Hwang, Jeeseon. “Equality Among All Species” 2019.

Biodiversity and Us

The planet is ours to share, yet the activities of humans are destroying the rights of species all over the world to thrive in peace. Illegal poaching and development are not the only factors that are causing species to become extinct. Climate change is also a huge factor that is destroying the natural habitats of many species of the earth, and so biodiversity is one of the factors that those interested in climate change must face. Humans are mainly responsible for climate change, yet the devastating consequences are shared by all of the creatures of the earth.

So, what exactly is biodiversity and how severely does it impact us humans? According to the WHO website, biodiversity refers to the variety found in biota from genetic makeup of plants and animals to cultural diversity. It is directly related to human livelihood in that changes in ecosystem services affect livelihoods, income, local migration and, on occasion, may even cause political conflict.[4] There have already been several cases in which loss of biodiversity resulted in a lower quality of human life. For example, the extinction of even a small species in a particular habitat can cause the collapse of the ecosystem in which it used to dwell. A chain reaction occurs which affects the humans at the top of the chain. However, there have also been efforts to ensure that progress coexists with biodiversity. A visit this summer to MARDI, the Malaysian Agricultural Research and Development Institute, interested me in that biodiversity is also a factor that the scientists there deem important, creating natural fertilizers and avoiding the use of chemical pesticides. In addition, the problem of limited resources to save so many species is being solved with the research of umbrella species and flagship species. Umbrella species are species that are selected for conservation-related decisions because the conservation and protection of these species indirectly affects the conservation and protection of other species within their ecosystem.[5] More focus on these types of species, not just on the larger, more charismatic flagship species that act as ambassadors for the conservation of their habitats, is necessary in order to achieve a balance in nature.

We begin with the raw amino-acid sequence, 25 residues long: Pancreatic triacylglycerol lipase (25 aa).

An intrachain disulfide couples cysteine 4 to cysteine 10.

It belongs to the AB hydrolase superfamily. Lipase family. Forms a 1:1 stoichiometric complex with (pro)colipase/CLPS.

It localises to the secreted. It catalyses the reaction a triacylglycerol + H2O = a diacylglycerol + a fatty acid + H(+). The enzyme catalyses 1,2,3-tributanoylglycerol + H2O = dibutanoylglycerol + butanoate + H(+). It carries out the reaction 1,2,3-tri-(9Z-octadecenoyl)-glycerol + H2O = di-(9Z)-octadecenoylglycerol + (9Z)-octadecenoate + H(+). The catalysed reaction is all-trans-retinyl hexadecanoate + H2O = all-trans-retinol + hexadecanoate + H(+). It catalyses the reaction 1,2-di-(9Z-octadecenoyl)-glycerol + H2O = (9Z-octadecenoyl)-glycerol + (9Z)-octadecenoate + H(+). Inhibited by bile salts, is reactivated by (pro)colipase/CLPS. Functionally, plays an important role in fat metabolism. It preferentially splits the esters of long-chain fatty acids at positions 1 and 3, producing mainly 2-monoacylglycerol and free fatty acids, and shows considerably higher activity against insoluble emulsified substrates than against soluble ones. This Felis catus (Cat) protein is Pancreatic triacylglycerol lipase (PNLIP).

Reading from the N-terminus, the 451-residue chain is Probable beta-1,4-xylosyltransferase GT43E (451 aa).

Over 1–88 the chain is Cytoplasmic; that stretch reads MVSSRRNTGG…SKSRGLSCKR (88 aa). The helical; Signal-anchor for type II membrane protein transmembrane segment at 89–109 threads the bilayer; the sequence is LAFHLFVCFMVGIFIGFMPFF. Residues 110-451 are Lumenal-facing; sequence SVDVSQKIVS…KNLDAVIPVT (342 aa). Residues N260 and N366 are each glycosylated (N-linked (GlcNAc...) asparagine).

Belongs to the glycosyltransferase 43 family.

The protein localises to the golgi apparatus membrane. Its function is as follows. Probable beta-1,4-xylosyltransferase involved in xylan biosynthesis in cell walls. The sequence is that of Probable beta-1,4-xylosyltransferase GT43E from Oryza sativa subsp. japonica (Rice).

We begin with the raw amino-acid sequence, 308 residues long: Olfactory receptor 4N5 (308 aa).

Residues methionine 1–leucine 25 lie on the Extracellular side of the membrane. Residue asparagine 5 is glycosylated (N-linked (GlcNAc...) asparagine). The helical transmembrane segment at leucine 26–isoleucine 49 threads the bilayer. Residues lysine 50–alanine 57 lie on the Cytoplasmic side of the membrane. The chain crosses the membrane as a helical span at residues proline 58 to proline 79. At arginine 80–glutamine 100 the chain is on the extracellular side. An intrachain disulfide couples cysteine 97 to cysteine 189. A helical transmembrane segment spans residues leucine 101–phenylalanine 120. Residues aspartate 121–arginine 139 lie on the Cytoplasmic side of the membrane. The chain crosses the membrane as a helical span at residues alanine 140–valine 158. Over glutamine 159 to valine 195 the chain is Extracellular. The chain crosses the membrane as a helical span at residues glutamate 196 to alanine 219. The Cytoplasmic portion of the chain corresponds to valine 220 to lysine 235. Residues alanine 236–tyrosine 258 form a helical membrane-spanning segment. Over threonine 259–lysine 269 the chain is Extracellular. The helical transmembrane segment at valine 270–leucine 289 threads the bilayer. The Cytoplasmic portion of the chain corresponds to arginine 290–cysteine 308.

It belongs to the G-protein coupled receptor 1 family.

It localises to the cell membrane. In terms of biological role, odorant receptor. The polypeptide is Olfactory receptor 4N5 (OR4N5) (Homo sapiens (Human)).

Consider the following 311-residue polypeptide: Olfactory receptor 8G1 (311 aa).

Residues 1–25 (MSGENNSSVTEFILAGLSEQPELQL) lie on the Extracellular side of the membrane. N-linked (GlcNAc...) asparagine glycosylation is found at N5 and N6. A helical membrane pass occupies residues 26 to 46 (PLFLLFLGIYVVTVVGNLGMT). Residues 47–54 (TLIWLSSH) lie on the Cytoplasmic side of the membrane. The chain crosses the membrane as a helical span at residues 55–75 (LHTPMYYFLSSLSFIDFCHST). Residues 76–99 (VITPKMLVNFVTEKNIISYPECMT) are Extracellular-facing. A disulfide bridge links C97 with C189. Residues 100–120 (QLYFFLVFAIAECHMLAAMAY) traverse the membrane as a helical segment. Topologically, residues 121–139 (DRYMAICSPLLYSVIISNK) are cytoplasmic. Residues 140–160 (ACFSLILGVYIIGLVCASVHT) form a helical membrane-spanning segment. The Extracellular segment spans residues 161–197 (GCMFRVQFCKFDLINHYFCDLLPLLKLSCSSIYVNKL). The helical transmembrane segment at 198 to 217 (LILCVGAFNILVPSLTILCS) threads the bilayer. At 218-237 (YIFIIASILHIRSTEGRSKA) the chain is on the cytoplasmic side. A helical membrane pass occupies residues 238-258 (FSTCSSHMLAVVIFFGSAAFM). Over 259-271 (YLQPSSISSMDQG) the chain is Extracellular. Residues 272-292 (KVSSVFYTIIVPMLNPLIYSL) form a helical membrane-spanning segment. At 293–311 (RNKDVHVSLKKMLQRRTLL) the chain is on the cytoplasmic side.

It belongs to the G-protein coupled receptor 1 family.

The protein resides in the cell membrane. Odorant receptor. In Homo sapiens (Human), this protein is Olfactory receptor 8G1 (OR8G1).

We too often forget that climate change affects all the species of the earth, not just humans. Although the Photo Ark exhibition acted as a warning signal, it also gave me a sense of real hope. The fact that there is a person who dedicated his life to a project aimed at getting humans to care about creatures other than themselves is heartwarming. It is my hope that those who shout for justice and responsible action do not forget the furred, winged, and scaled creatures that should have as much say in the issue as we humans.

[2] https://www.iucnredlist.org/about/background-history
[3] https://www.nationalgeographic.org/projects/photo-ark/about/
[4] https://www.who.int/globalchange/ecosystems/biodiversity/en/
[5] https://www.worldatlas.com/articles/what-is-an-umbrella-species.html